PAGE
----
Despite appearances, it's still white and male behind the camera

A survey from USC found that little has changed when it comes to diversifying the director's chair

Published January 5, 2018 2:17PM (EST)

Oprah Winfrey and Ava DuVernay (Getty/Mike Windle)
Oprah Winfrey and Ava DuVernay (Getty/Mike Windle)

The director's chair is "white and male," a new survey conducted by the University of Southern California found. After surveying 1,100 top-grossing films and 1,223 directors between 2007 and 2017, the researchers at USC say very little has changed in Hollywood's creative leadership, and the industry continues to "underperform when it comes to hiring female and diverse directors."

In terms of who helmed the 1,100 films studied, male directors outnumbered female directors 22 to 1. Just 5.2 percent, or 64, of the 1,223 directors were black. And for black women directors, that number decreases to four. Overall, 3.2 percent, or 39 people from this survey, were identified as Asian directors, three of which were women. The survey cited 2008 as containing the highest percentage of of female directors, reaching a total of 8 percent, or nine women. When it comes to action films, these ratios swell. Male directors outnumber female in the genre 60 to 1.

The study, titled "Inclusion in the Director's Chair?" also found that while white men are able to launch their careers in their 20s and often work through their 70s and beyond, female directors typically start their careers later and end them earlier.

There were also disparities found with the regularity with which men and women direct films. "Males directed between 1 and 15 movies during the 11‐year time frame whereas females directed between 1 and 4 movies," the survey said. "The 'one and done' phenomenon is far more likely for females than males."

2007 had the highest percentage of black directors over the 11-year period, but "Similar to female directors, Black directors were less likely to be attached to financially lucrative and action packed comic book or tent‐pole type action films. 81% of the films with a Black director also had a Black actor attached as one of the two top‐billed talent. This finding suggests that the vast majority of directing opportunities for Black directors are linked to the race of the story's leading characters." The survey added, "Walt Disney Studios has not attached a Black director to any of their top‐grossing films in the sample."

For Asian directors, 5.6 percent was the highest percentage observed in this period, and in 2014, there were none.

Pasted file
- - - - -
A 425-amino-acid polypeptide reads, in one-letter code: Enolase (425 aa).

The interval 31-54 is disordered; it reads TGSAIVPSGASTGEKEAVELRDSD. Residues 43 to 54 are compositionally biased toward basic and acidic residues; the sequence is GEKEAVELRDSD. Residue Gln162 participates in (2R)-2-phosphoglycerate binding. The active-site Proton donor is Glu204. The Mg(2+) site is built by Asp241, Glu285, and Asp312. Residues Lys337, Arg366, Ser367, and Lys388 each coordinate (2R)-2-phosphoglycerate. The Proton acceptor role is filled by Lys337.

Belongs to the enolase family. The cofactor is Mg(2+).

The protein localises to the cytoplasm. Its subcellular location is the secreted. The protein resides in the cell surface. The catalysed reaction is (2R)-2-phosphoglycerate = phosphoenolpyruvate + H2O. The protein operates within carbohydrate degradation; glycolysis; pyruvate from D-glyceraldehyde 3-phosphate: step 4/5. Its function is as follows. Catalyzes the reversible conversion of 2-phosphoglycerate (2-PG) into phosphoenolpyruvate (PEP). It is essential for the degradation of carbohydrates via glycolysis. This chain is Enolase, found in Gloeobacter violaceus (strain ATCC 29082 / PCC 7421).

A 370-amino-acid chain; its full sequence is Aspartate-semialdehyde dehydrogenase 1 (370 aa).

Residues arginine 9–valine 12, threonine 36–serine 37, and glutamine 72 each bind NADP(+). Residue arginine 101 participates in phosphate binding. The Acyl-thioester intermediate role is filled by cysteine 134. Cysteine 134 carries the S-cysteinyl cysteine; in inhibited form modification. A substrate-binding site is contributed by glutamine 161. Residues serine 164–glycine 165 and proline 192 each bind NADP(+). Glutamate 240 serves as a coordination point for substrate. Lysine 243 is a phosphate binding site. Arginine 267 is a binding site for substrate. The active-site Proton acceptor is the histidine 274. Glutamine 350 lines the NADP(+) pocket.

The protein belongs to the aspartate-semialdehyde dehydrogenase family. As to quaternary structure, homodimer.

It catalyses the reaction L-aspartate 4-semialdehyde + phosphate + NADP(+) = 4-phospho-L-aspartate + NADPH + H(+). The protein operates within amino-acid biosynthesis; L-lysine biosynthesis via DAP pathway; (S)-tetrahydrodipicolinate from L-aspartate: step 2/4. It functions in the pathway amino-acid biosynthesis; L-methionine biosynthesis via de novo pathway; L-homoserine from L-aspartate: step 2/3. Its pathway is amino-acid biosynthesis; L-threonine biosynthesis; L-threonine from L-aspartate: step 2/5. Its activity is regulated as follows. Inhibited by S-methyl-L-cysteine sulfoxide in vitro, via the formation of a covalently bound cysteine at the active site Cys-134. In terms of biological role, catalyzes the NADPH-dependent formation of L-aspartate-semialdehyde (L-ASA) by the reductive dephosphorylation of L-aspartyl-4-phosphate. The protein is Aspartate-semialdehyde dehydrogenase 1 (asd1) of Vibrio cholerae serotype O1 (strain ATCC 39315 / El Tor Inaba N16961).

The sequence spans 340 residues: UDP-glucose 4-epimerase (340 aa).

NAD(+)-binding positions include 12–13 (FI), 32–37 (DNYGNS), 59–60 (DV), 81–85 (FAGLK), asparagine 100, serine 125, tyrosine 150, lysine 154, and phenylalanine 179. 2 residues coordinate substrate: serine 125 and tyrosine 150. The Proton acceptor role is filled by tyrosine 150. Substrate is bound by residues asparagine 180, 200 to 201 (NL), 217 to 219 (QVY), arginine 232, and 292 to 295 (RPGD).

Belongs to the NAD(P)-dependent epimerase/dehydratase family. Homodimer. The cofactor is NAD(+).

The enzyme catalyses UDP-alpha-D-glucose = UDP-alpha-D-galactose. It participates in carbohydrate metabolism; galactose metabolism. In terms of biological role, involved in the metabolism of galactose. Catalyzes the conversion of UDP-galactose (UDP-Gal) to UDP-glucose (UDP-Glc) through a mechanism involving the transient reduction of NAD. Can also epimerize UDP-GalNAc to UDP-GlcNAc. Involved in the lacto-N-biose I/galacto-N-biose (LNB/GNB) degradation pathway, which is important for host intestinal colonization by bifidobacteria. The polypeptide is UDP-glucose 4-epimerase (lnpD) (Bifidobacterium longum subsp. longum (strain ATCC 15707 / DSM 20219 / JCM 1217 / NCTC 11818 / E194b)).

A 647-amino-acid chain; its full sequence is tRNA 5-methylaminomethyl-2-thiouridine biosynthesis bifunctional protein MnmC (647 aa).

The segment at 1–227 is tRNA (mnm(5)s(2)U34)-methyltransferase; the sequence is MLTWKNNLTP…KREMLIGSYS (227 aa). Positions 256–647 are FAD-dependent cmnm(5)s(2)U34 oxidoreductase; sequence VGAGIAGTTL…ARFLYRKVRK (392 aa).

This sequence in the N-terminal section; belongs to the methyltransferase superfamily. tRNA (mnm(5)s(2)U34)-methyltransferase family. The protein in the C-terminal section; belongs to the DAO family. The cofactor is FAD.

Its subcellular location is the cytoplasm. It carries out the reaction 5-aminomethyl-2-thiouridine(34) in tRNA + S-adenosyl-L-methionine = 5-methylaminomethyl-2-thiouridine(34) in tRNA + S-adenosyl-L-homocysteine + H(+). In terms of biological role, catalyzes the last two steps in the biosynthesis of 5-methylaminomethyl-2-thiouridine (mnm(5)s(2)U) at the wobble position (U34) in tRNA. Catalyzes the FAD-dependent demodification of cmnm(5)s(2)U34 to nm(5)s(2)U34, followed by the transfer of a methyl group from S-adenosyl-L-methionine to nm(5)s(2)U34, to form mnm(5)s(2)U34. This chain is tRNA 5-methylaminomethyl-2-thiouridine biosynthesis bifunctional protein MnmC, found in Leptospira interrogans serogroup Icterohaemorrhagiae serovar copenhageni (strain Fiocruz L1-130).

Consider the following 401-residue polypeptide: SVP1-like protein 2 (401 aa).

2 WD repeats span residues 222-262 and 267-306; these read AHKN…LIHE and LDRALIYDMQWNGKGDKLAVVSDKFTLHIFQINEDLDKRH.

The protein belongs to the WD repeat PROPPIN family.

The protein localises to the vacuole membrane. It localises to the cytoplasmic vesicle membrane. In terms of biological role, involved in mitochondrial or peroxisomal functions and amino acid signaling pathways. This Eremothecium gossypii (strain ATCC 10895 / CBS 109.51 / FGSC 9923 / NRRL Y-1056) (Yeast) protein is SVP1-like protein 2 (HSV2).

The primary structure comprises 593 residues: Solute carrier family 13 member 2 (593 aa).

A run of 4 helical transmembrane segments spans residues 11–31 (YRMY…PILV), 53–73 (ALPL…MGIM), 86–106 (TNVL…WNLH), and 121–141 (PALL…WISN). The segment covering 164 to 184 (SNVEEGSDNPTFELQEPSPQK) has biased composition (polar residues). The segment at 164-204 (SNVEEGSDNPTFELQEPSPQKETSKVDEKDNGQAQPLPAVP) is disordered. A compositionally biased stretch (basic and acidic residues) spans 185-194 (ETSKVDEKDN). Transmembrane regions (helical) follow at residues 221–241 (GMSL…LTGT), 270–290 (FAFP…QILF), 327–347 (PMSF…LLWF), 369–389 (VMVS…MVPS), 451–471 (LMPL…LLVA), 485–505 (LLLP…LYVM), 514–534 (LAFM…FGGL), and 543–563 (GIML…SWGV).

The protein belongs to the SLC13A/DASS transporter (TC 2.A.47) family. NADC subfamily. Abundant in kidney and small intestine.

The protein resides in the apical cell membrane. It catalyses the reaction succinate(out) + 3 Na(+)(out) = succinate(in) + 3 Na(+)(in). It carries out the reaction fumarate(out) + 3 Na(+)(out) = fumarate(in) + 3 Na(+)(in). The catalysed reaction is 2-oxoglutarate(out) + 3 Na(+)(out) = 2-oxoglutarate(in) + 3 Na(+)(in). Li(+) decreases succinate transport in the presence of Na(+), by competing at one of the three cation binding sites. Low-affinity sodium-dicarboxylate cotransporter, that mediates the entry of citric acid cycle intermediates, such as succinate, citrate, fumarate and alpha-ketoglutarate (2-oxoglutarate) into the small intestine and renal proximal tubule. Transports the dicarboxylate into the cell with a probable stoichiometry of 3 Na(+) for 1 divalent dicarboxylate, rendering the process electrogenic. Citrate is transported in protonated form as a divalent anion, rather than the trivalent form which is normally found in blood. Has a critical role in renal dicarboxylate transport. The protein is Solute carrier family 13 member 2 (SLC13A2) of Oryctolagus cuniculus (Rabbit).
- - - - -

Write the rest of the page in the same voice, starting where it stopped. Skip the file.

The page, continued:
The study also looked at corporate decision makers, finding similarly abysmal numbers. "Few women are holding the keys to the most powerful executive positions in Hollywood," the study reports, adding that the severe director inequality "begins at the apex of these organizations."

While people have been quick to laud the success of the female-directed "Wonder Woman" and the visibility and success of Ava Duvernay — who is currently wrapping up post-production on Disney's "A Wrinkle in Time" — as progress, it is by no means sufficient. Indeed, while we pat ourselves on the back, the study suggests things have actually been getting worse for women and women of color, despite those much-trumpeted exceptions.

What's even more maddening is that it's Duvernay and other creatives from marginalized communities in Hollywood that are at the helm of ushering in this perceived, currently incremental change.

In Duvernay's series "Queen Sugar," she hired all female directors for the filming of the show's first season, most of them black. Many of these women had never directed an episode for TV before. One of the directors, Tina Mabry, told The Atlantic, "We just never had the opportunity," adding, "and that is something that Ava provided all of us with. That opportunity to actually showcase the skill that she knew we already had but had not gotten the chance to due to our industry, which struggles with inclusiveness."

It is not surprising that it is a black woman — one who is supremely talented and managed to break in through hard, hard work — who is the one willing to take a chance on "under-experienced" women directors. While it is meaningful and noble that she does so, as USC's survey discovered, those efforts still don't translate to substantial or systematic progress if white men are still largely just hiring each other.

Director Sofia Coppola of "The Beguiled" hopes that with "Wonder Woman," and the fact these types of conversations are taking place, Hollywood will be more receptive to empowering directors from half of the U.S.'s population.

But will it continue to be just women and directors of color tasked with ushering in this change?

"Hollywood’s 'female director problem' has been the source of much dialogue over the past several years. The evidence reveals that despite the increased attention, there has been no change for women behind the camera,"one of the researchers, Dr. Stacy Smith, told Huff Post. "Mere conversation is not the answer to these problems — and the time for conversation is up. Until major media companies take concrete steps to address the biases that impede hiring, nothing will change."

By Rachel Leah

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